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Allowing raw cannabis for medical use could cut costs, improve access

Kim Kelsey’s 29-year-old son, Alec, has suffered from life-threatening seizures and cognitive challenges since a near-fatal case of encephalitis as a child.

A CBD tincture — and Minnesota’s medical marijuana program — drastically improved his quality of life with no negative side effects. But the cost of the medication poses a serious financial challenge, costing the family $65,000 in cash over the past five and a half years, she said.

“Anything you can do to help lower the cost … is meaningful,” Kelsey told the House Health Finance and Policy Committee Tuesday.

HF813, sponsored by Rep. Heather Edelson (DFL-Edina), would attempt to do just that by modifying the state’s medical cannabis program to allow patients aged 21 or older to use raw cannabis and to permit smoking.

Currently, program participants are only allowed to use more processed, and more expensive cannabis products.

The bill was laid over for possible inclusion in an omnibus bill.

A companion, SF803, is sponsored by Sen. Mark Koran (R-North Branch) and awaits action by the Senate Health and Human Services Finance and Policy Committee.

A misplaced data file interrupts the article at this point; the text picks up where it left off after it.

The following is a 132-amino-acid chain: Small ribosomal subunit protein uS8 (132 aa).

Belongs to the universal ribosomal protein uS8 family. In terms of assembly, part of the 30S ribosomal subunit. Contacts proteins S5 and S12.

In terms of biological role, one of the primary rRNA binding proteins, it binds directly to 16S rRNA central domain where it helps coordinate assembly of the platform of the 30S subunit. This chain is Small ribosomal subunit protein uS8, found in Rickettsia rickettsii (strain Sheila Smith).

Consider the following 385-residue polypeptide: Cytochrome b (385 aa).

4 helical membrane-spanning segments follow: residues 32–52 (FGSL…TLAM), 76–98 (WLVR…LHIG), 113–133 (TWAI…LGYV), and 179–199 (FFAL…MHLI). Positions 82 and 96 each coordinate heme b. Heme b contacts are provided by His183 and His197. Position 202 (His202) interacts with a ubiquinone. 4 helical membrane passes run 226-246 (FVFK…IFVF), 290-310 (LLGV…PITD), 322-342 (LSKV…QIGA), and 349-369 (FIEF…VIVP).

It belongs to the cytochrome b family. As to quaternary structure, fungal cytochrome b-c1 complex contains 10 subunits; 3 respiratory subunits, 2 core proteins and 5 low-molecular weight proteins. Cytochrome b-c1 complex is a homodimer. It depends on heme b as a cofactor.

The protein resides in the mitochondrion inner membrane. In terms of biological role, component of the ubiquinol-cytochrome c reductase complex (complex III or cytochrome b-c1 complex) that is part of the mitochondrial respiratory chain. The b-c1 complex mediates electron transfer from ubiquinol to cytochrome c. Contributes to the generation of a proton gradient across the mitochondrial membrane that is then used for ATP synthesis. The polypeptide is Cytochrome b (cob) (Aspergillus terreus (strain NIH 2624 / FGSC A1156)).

“Minnesota is the only … program in the U.S. that does not allow for plant,” Edelson said. “Right now, it is not affordable, and it is not covered by health insurance.”

The question of whether program participants should be allowed to use raw cannabis is really a question of whether the program should be available to everyone, or just the wealthy, she said.

The proposed changes are expected to reduce the cost of medical cannabis by close to 50%, significantly improving access to the program, Edelson said.

“It’ll lower the prices of all current products and do what the original bill was supposed to do,” said Patrick McClellan, a patient in the program who uses medical cannabis to treat a rare form of muscular dystrophy, along with other painkillers and anti-seizure drugs.

Medical cannabis alone could treat all of his symptoms, but he already has to ration his prescriptions because of the cost and is struggling to keep from going deeper into debt, McClellan said.

“I’m more convinced than ever that cannabis provides a real alternative to opioids and other pharmaceuticals,” said Dr. Kyle Kingsley, CEO of Vireo Health and Minnesota Medical Solutions, one of the state program’s two providers.

The change could also keep people in the program and under the supervision of health care professionals instead of feeding the state’s illicit cannabis market, he said.

Rep. Jeremy Munson (R-Lake Crystal) spoke in favor of the bill, saying that it has both bipartisan support and local support within his district.

Other versions of the proposed legislation were considered last year, and carried by Rep. Rod Hamilton (R-Mountain Lake) before that, Edelson said.


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